To resolve the problem of insufficient research being done on the medicinal benefits of cannabis, the Drug Enforcement Administration (DEA) is now attempting to remove barriers to research by crafting additional regulations as well as expanding on the number of licensed cultivators.
In addition to the DEA’s involvement, the Food and Drug Administration (FDA) has also pledged to continue research on determining the safety and efficiency of cannabidiol (CBD), which has experienced a boom in popularity advancing from oils and tinctures to CBD-infused foods, cosmetics and pet food.
Among a number of active cannabis-related bills discussed in the hearing was the MORE Act – one of the most comprehensive cannabis bills put forward to the US congress in which the federal de-scheduling of cannabis is the main aim.
The bill also proposes that federal taxes should be applied to cannabis sales, the criminal records of those previously convicted of cannabis-related crimes should be expunged and more opportunities should to be provided to minorities affected most by the War on Drugs.
Another two bills discussed are directly related to facilitating further scientific and medical research on cannabis, the Medical Cannabis Research Act of 2019 and the Medical Marijuana Research Act of 2019.
Some other examples of substances currently listed under schedule 1 alongside cannabis are: heroin, lysergic acid diethylamide (LSD), peyote, methaqualone and 3,4-methylenedioxymethamphetamine (ecstasy).
Fentanyl, an opioid medication considered to be 100 times more potent than morphine and 50 times more potent than heroin is situated in the Schedule 2 classification, which may appear to be confusing. However, it this simply due to it possessing accepted medicinal benefits.
The main criteria for a substance to be listed under the schedule 1 category is that it has no accepted medical use, which is contradictory for the 33 states that currently use cannabis for a variety of issues such as headaches, glaucoma, multiple sclerosis and some cancers.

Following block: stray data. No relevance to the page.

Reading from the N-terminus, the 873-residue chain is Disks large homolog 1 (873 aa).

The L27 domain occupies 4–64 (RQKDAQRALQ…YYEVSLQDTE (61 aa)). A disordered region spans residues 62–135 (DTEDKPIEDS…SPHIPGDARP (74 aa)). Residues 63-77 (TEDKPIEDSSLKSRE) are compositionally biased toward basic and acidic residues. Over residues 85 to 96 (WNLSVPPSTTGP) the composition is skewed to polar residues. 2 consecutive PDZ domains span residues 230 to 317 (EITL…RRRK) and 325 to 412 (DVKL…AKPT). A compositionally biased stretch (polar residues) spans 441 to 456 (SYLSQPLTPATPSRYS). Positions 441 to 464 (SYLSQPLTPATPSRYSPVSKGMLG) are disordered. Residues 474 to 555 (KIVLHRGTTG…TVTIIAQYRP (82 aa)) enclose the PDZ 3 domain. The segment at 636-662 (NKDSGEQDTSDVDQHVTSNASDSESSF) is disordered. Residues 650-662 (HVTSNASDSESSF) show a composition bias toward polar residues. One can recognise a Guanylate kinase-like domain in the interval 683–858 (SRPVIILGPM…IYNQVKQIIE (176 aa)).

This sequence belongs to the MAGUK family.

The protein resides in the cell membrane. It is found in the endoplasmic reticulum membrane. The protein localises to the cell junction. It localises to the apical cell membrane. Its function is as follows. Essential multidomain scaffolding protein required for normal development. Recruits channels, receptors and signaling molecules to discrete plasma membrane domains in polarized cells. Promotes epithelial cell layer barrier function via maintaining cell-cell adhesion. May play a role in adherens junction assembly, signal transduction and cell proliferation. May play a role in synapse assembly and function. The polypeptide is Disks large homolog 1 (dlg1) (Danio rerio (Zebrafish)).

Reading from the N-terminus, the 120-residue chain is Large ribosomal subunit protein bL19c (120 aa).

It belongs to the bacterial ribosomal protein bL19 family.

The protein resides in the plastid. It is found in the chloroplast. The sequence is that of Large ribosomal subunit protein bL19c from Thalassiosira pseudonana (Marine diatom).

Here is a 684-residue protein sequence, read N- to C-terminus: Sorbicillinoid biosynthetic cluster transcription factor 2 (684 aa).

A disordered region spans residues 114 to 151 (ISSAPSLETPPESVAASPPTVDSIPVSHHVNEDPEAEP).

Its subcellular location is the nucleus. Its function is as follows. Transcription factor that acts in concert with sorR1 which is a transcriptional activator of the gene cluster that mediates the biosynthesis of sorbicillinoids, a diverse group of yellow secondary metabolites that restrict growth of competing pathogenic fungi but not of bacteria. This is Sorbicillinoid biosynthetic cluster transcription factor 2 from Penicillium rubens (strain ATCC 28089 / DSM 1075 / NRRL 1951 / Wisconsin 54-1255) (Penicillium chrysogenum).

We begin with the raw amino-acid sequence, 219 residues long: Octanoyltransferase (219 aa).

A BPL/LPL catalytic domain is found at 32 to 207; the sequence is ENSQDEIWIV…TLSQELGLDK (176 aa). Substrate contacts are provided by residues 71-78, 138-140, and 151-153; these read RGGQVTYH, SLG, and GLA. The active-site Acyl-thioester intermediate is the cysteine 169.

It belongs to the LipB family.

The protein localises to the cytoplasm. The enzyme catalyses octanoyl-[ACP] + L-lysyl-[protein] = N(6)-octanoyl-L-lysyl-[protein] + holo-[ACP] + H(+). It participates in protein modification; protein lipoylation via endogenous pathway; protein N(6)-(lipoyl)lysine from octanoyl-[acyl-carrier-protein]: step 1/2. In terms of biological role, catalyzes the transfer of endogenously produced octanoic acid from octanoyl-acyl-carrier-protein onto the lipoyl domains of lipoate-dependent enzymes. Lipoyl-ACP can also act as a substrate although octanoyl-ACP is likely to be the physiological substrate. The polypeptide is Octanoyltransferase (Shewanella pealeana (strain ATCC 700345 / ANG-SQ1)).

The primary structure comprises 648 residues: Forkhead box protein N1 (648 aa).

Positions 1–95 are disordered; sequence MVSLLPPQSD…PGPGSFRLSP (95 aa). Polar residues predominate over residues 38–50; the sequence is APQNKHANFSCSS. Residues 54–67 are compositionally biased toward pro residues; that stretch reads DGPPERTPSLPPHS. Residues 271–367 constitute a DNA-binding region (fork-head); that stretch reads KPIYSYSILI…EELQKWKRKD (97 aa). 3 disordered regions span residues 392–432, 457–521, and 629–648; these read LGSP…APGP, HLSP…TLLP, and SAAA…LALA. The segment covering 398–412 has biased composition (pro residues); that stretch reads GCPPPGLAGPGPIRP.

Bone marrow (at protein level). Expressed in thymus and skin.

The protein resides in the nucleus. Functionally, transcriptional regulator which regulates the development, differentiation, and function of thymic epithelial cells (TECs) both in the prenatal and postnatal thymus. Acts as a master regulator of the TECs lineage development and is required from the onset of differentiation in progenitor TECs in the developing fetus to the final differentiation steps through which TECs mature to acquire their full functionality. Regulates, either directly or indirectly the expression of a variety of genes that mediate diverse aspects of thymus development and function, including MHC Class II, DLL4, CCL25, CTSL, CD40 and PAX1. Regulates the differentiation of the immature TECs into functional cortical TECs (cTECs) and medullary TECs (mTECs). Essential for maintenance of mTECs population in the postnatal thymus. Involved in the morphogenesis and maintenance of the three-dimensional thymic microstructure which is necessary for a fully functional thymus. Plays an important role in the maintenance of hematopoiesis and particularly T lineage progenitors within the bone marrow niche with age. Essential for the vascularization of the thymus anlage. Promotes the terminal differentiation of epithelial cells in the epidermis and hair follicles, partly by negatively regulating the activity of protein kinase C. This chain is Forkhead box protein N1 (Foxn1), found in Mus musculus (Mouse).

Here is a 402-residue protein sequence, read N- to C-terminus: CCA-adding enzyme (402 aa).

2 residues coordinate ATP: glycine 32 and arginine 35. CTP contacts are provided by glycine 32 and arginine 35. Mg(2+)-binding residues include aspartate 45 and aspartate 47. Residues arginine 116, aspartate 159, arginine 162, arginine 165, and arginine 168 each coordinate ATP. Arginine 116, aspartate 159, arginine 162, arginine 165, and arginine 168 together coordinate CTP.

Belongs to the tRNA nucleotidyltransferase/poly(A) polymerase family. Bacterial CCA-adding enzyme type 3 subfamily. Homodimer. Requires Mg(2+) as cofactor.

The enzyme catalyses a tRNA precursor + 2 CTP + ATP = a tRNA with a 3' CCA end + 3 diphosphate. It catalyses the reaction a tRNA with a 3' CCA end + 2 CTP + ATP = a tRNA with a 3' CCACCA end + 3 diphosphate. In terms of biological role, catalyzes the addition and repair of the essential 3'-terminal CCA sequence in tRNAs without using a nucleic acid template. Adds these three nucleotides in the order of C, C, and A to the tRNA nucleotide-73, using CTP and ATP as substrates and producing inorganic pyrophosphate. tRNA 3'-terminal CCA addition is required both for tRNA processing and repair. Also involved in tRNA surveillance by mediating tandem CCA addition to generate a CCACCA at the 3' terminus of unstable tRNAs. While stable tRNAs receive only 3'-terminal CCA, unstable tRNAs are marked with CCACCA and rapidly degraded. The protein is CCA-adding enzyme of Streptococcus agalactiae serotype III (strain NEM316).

Due to the current scheduling system, it is potentially easier to acquire funding for cocaine research than cannabis research.
During the hearing, the question of whether the best option would be rescheduling or possibly de-scheduling cannabis was put forward, in which Dr Nora Volkow, director of the NIH’s National Institute on Drug Abuse shared her viewpoint that “de-scheduling cannabis may indeed accelerate research”. However, she went on to add that it “may have unintended, negative consequences” such as decreased perception of the potential harm and risks.
The fact that the topic of cannabis is appearing more frequently in top level discussions amongst influential establishments and groups is reassuring for US citizens, as well as the industry. Along with the potential medicinal benefits being explored further, it can only result in positive leaps for the medical field and for those in need of new treatments.
While widespread legalisation of cannabis on a federal level remains a distant possibility, the fact that the House Committee is open to researching the drug shows how far the US has come from the archaic War on Drugs decades ago.